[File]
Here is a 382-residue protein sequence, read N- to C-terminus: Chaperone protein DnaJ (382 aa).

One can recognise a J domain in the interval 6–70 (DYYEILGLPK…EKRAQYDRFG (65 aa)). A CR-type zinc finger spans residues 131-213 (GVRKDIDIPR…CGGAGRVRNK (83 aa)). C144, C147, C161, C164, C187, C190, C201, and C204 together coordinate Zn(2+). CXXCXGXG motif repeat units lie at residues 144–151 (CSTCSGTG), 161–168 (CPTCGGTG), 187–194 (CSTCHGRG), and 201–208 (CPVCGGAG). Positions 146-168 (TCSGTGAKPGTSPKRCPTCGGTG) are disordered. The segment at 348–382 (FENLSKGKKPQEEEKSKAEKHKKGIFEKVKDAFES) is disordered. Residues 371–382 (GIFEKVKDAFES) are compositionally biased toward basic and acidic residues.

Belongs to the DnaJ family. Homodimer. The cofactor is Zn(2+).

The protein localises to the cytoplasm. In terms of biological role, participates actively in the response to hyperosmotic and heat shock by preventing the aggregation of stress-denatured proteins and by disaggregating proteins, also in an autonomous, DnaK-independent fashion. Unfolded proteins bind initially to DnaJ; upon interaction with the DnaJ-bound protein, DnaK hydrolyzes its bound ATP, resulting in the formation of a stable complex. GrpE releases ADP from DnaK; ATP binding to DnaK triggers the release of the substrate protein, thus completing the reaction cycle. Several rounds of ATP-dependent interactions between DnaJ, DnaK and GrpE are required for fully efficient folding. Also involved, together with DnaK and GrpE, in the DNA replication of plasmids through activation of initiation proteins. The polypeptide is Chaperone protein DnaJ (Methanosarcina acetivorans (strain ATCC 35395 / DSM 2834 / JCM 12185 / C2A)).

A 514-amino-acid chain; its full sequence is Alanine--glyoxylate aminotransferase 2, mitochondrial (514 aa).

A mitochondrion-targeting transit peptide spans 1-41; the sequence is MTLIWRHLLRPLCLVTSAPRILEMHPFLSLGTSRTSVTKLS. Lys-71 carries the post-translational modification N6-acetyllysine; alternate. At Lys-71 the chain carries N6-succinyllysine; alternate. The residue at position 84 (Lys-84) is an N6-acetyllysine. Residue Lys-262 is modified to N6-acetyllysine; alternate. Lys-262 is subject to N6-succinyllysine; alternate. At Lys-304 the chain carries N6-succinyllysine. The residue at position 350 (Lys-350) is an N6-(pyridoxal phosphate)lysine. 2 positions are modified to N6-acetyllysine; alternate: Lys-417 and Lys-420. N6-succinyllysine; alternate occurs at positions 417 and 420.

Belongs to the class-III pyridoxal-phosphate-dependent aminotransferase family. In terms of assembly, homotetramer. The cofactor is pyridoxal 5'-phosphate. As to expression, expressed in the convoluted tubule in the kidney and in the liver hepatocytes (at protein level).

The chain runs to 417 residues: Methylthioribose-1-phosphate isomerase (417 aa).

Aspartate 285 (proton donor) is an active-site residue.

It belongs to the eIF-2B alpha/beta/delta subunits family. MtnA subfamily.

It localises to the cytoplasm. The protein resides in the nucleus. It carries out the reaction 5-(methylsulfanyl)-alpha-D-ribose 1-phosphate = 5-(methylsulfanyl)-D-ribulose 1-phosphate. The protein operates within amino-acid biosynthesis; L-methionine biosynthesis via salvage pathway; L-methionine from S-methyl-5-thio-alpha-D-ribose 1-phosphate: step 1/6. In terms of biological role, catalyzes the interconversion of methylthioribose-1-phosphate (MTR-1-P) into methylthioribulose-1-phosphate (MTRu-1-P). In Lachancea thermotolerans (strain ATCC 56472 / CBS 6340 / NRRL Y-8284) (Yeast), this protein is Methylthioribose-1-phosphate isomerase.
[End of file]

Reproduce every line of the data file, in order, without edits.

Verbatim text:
Here is a 382-residue protein sequence, read N- to C-terminus: Chaperone protein DnaJ (382 aa).

One can recognise a J domain in the interval 6–70 (DYYEILGLPK…EKRAQYDRFG (65 aa)). A CR-type zinc finger spans residues 131-213 (GVRKDIDIPR…CGGAGRVRNK (83 aa)). C144, C147, C161, C164, C187, C190, C201, and C204 together coordinate Zn(2+). CXXCXGXG motif repeat units lie at residues 144–151 (CSTCSGTG), 161–168 (CPTCGGTG), 187–194 (CSTCHGRG), and 201–208 (CPVCGGAG). Positions 146-168 (TCSGTGAKPGTSPKRCPTCGGTG) are disordered. The segment at 348–382 (FENLSKGKKPQEEEKSKAEKHKKGIFEKVKDAFES) is disordered. Residues 371–382 (GIFEKVKDAFES) are compositionally biased toward basic and acidic residues.

Belongs to the DnaJ family. Homodimer. The cofactor is Zn(2+).

The protein localises to the cytoplasm. In terms of biological role, participates actively in the response to hyperosmotic and heat shock by preventing the aggregation of stress-denatured proteins and by disaggregating proteins, also in an autonomous, DnaK-independent fashion. Unfolded proteins bind initially to DnaJ; upon interaction with the DnaJ-bound protein, DnaK hydrolyzes its bound ATP, resulting in the formation of a stable complex. GrpE releases ADP from DnaK; ATP binding to DnaK triggers the release of the substrate protein, thus completing the reaction cycle. Several rounds of ATP-dependent interactions between DnaJ, DnaK and GrpE are required for fully efficient folding. Also involved, together with DnaK and GrpE, in the DNA replication of plasmids through activation of initiation proteins. The polypeptide is Chaperone protein DnaJ (Methanosarcina acetivorans (strain ATCC 35395 / DSM 2834 / JCM 12185 / C2A)).

A 514-amino-acid chain; its full sequence is Alanine--glyoxylate aminotransferase 2, mitochondrial (514 aa).

A mitochondrion-targeting transit peptide spans 1-41; the sequence is MTLIWRHLLRPLCLVTSAPRILEMHPFLSLGTSRTSVTKLS. Lys-71 carries the post-translational modification N6-acetyllysine; alternate. At Lys-71 the chain carries N6-succinyllysine; alternate. The residue at position 84 (Lys-84) is an N6-acetyllysine. Residue Lys-262 is modified to N6-acetyllysine; alternate. Lys-262 is subject to N6-succinyllysine; alternate. At Lys-304 the chain carries N6-succinyllysine. The residue at position 350 (Lys-350) is an N6-(pyridoxal phosphate)lysine. 2 positions are modified to N6-acetyllysine; alternate: Lys-417 and Lys-420. N6-succinyllysine; alternate occurs at positions 417 and 420.

Belongs to the class-III pyridoxal-phosphate-dependent aminotransferase family. In terms of assembly, homotetramer. The cofactor is pyridoxal 5'-phosphate. As to expression, expressed in the convoluted tubule in the kidney and in the liver hepatocytes (at protein level).

The chain runs to 417 residues: Methylthioribose-1-phosphate isomerase (417 aa).

Aspartate 285 (proton donor) is an active-site residue.

It belongs to the eIF-2B alpha/beta/delta subunits family. MtnA subfamily.

It localises to the cytoplasm. The protein resides in the nucleus. It carries out the reaction 5-(methylsulfanyl)-alpha-D-ribose 1-phosphate = 5-(methylsulfanyl)-D-ribulose 1-phosphate. The protein operates within amino-acid biosynthesis; L-methionine biosynthesis via salvage pathway; L-methionine from S-methyl-5-thio-alpha-D-ribose 1-phosphate: step 1/6. In terms of biological role, catalyzes the interconversion of methylthioribose-1-phosphate (MTR-1-P) into methylthioribulose-1-phosphate (MTRu-1-P). In Lachancea thermotolerans (strain ATCC 56472 / CBS 6340 / NRRL Y-8284) (Yeast), this protein is Methylthioribose-1-phosphate isomerase.